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Higher excitement levels follow exercise
Taking part in physical exercise can increase excitement levels in a person, new research has suggested. Published in the Journal of Sport & Exercise Psychology, the study revealed individuals who are more physically active feel greater enthusiasm than those who are less committed.
Investigators from Penn State explained people should try to take it one day at a time as they try to fit such regimes into their schedule, noting this can provide them with a feel-good factor afterwards.
David Conroy, Professor of Kinesiology at the institute, said: "You don't have to be the fittest person who is exercising every day to receive the feel-good benefits of exercise."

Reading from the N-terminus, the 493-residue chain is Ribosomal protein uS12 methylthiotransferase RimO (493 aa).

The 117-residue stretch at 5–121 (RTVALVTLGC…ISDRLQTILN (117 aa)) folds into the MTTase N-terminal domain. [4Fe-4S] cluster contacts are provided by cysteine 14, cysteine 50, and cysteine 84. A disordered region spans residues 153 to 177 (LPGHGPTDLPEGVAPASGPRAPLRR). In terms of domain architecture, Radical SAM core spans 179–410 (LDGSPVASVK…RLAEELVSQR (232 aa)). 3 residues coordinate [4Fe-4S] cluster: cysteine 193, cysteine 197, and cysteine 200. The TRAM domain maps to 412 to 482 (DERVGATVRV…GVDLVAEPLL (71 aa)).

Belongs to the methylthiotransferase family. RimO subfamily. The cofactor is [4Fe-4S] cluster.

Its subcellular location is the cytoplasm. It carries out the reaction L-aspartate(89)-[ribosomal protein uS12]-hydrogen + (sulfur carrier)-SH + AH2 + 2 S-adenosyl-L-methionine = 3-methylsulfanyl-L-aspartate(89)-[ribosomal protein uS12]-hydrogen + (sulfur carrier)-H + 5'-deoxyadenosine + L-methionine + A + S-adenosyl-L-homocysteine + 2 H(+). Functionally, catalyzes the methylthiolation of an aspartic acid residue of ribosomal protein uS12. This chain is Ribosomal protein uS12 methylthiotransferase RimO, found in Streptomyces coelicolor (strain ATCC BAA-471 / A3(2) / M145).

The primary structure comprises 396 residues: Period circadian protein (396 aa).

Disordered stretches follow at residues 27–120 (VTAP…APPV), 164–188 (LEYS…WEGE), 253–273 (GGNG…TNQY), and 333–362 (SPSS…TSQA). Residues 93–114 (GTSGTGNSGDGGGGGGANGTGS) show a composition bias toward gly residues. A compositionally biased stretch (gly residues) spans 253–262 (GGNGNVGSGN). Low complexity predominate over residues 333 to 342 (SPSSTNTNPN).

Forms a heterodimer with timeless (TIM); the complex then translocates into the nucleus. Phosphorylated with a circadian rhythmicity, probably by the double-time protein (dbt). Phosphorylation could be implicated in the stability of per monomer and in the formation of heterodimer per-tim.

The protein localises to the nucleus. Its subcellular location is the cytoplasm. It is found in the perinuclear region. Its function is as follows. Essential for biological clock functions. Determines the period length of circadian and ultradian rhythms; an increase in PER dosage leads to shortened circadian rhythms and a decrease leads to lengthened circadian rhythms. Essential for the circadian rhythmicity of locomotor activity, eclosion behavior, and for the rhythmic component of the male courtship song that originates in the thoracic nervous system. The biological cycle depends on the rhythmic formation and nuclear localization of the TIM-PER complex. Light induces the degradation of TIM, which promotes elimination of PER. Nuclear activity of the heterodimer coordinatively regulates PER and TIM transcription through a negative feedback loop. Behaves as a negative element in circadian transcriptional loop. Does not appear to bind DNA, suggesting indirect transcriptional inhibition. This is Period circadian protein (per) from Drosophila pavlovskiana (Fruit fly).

Professor Conroy explained many people find it difficult to stick to an exercise programme because they set themselves long-term goals as opposed to shorter, more achievable targets.
He gave the example of New Year resolutions, which can feel a little overwhelming as they are based on a 12-month schedule.
Professor Stuart Biddle, a Chartered Psychologist, said: "Physically active people tend to have better mental health than people who are inactive.
"This could include better cognitive functioning as well as higher physical self-worth and general self-esteem.
"This could help explain why active people experience higher levels of ‘excitement’ and thus feel more positive about life."